Contributing Author: Maxwell Caughron A year before I got hired, I didn’t even know the career I currently worked in existed. My path to industry success has not been a straight line, so let’s start from the beginning… My PhD is in Asia Pacific Studies, and after about 6 years in academia, I needed a change of pace. I can’t put into words how anxious I was about finding a job but I started looking at various career tracks. I had absolutely no idea what valuable skills I had or where to look for relevant positions.  It was then that…

A PhD In Leadership: 9 Academic Skills That Turn You Into A Boss

A PhD In Leadership: 9 Academic Skills That Turn You Into A Boss

By: Isaiah Hankel, PhD

How many PhDs miss their calling as being a leader and or a boss because of academic failure and not realizing the leadership skills they have?  I remember my own academic education well. Like other PhDs, no one taught me how to develop my leadership skills. Leadership is a core part of real life, of industry. But it’s not a focal point for academia, which is why so many students get their PhDs only to face a harsh reality… Instead of success and recognition, PhDs feel used. They’ve been used by a university system that chewed them up and spit…

I Learned These 3 Things, And Then I Got Hired As A Data Scientist

I Learned These 3 Things, And Then I Got Hired As A Data Scientist

By: Shobeir Mazinani, PhD

Becoming a data scientist has changed my life. That’s not an exaggeration. Since becoming a data scientist, recruiters have invited me to apply for positions in their own organization. It wasn’t always like this though… It used to be the academic life for me – lengthy hours, little pay, and even less appreciation. But I made a decision to join Cheeky Scientist and take my career into my own hands. Now, it’s normal to receive multiple job offers, which I negotiate for higher salary and improved signing bonuses. Does this sound like a luxury? Like a distant achievement that you…

7 Ways To Keep Your Job Search Alive In A Recession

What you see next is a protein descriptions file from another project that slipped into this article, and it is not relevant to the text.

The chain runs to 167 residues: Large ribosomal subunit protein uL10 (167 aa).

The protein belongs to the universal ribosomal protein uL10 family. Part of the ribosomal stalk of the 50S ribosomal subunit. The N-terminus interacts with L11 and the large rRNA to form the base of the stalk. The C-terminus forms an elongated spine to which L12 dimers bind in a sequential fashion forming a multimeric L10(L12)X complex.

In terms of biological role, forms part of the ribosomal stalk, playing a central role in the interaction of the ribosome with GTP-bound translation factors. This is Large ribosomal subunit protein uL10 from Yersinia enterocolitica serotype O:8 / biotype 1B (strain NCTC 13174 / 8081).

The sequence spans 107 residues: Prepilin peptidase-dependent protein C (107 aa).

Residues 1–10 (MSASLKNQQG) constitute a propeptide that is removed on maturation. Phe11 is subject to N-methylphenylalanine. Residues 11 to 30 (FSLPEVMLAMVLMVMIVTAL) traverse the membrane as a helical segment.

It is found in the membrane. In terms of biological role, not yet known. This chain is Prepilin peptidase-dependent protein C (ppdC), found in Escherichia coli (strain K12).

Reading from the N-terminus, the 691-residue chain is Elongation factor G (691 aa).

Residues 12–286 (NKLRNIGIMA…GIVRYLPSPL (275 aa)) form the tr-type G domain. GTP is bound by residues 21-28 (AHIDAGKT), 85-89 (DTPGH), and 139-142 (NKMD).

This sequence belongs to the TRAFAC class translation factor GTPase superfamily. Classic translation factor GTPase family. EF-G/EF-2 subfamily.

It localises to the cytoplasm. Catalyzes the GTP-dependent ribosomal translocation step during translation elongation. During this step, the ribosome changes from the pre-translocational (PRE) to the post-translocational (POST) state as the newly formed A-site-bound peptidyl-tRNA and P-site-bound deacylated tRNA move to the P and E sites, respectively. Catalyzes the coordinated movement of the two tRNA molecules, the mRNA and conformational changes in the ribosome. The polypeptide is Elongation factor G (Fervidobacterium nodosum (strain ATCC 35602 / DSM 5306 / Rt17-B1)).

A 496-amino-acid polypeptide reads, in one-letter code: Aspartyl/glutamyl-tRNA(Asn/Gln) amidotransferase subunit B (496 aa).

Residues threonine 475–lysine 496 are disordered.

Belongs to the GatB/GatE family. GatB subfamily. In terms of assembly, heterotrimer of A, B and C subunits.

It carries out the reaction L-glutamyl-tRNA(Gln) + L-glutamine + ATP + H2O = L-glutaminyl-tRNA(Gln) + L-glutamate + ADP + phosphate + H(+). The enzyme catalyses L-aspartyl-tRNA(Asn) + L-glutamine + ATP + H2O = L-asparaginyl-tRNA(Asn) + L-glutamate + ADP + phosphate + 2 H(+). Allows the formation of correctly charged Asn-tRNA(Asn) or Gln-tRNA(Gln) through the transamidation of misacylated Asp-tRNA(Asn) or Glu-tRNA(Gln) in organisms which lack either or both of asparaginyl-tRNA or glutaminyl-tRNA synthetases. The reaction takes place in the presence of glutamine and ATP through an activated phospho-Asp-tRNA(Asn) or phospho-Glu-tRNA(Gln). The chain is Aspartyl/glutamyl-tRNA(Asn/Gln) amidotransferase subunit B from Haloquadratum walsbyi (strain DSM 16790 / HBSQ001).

7 Ways To Keep Your Job Search Alive In A Recession

By: Isaiah Hankel, PhD

I’ve lost a job. I was offered a contract, and they pulled it back. Everybody is ignoring me on LinkedIn now.  I was communicating with somebody about an upcoming interview, and now they’re not replying to my emails. My postdoc is not going to be renewed.  This is the kind of message I’ve been getting from countless PhDs all over the world. The recession has made things challenging for everyone. A lot of PhDs thought academia was going to take care of them, but they’ve found out the hard way that it isn’t true. For weeks now, I’ve been warning…

How These 3 Leadership Skills Can Protect Your Career During A Recession

How These 3 Leadership Skills Can Protect Your Career During A Recession

By: Sarah Smith, PhD

The current crisis reminds me of something that happened to me years ago, before I had leadership skills. I had an interview with a big company, and it was scheduled to take place on an upper floor of a tall building. I took the elevator, which turned out to be the wrong choice. Normally, I’d have chosen the stairs, but I was feeling nervous and didn’t want to make my heart rate increase – it was already beating fast. The elevator got about halfway up to my floor and abruptly stopped. The doors didn’t open. There were several other people…

5 Ways To Limit PhD Anxiety And Protect Your Career

5 Ways To Limit PhD Anxiety And Protect Your Career

By: Elliott Brecht, PhD

You should have seen my academic CV. I would have set off anyone’s anxiety. It was a total disaster. By academia’s standards, it was fine. But I had a real monster of a CV, over 5 pages long and full of academic jargon. And there was no cover letter either. Can you guess what industry employers did after taking a glimpse at my CV? They probably threw it away – that’s assuming it even reached employers. More likely, it was filtered out of candidacy by application tracking software. You might think that, given the current situation, you should be focusing…

Top Industry Career eBooks

Complete LinkedIn Guide For PhDs

Complete LinkedIn Guide For PhDs

Isaiah Hankel

The LinkedIn tips & strategies within have helped PhDs from every background get hired into top industry careers.

20 Most Popular Industry Career Tracks For PhDs

20 Most Popular Industry Career Tracks For PhDs

Isaiah Hankel, PhD & Arunodoy Sur, PhD

Learn about the top 20 industry careers for PhDs (regardless of your academic background). In this eBook, you will gain insight into the most popular, highest-paying jobs for PhDs – all of which will allow you to do meaningful work AND get paid well for it.

Industry Resume Guide for PhDs

Industry Resume Guide for PhDs

Isaiah Hankel, PhD

Learn how to craft the perfect industry resume to attract employers. In this eBook for PhDs, you will get access to proven resume templates, learn how to structure your bullet points, and discover which keywords industry employers want to see most on PhD resumes.